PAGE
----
Righting the wrong that is violence against women
The findings in a survey by the EU Agency for Fundamental Rights are jaw-dropping
From left: Cindy McCain, Trudy Styler, Ban Soon-Taek, Kim Cattrall, Naomi Campbell, Muna Rihani Al Nasser and Nassir Al-Nasser attend the “March in March” to end violence against women, at The United Nations last week on International Women’s Day. Photograph: Jamie McCarthy/Getty Images
At the Beyoncé concert in the O2 arena in Dublin on Saturday night, lyrics from the song Flawless , which samples Nigerian writer Chimamanda Ngozi Adichie, flashed across a giant screen. The biggest cheer went up when the word “feminist” came on the screen.
If anything captures the mainstreaming of a new wave of feminism, then hearing thousands of women cheering on the word at a pop concert on International Women’s Day is up there. Statistically, a quarter of those women cheering have been physically or sexually assaulted. Something is wrong.
The report published last week by the EU Agency for Fundamental Rights gathered the experiences of 42,000 women in Europe, and the results are damning. Across Europe, one in three women have experienced sexual and/or physical abuse. In Ireland it’s 26 per cent.
On the front lines, many great people and organisations are working to help women when they are beaten or raped. But it feels as though our sense of the big picture is just a badly drawn sketch. Gender equality, women’s rights and feminism are talked about all the time, yet at the most basic everyday level we aren’t protecting women at all.
The comparative data in the report is fascinating, not least because it challenges perceptions about which countries are “good” or “bad” to be a woman in. In Denmark, a nation whose name, along with that of Norway and Sweden, is practically shorthand for ‘they do everything better’, the rate of violence is double that of Ireland. Sweden’s rate of rape is 47 in every 100,000, while in Croatia, Portugal and Slovakia it’s a mere three in 100,000.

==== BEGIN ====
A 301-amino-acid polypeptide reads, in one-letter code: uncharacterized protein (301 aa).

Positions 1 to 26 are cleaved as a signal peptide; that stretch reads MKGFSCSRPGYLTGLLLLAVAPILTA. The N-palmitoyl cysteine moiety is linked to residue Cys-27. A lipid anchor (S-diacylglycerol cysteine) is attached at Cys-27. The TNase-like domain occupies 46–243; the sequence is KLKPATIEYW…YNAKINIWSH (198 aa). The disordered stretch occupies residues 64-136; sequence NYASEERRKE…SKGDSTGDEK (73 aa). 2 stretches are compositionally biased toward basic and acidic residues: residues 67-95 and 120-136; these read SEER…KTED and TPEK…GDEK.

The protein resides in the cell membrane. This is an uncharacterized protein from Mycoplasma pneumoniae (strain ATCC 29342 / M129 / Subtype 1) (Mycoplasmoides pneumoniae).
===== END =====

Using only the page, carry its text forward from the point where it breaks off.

What can you take from those numbers? Is it that Scandinavia is so enlightened that it’s more likely for rape and physical attacks to be reported, therefore representing the situation more truthfully? Does it mean that violence could actually also be a consequence of emancipation? Does it mean that women’s own definitions of what abuse is shrinks and expands from country to country?
Sweden is one of the most gender-egalitarian countries in the world. Parents are entitled to 480 days of parental leave when a child is born or adopted. Some 45 per cent of seats in the Swedish parliament are taken by women. Thirteen of their 24 ministers are women. This is a nation that on paper is doing everything right. Perhaps it is indeed that, as well as being socially progressive, they’re also ahead of the pack on reporting rape. As we pursue gender equality, are we ready for the truths such emancipation will reveal about our society? And how can we build social structures that are protective and kind to women as those truths are increasingly told?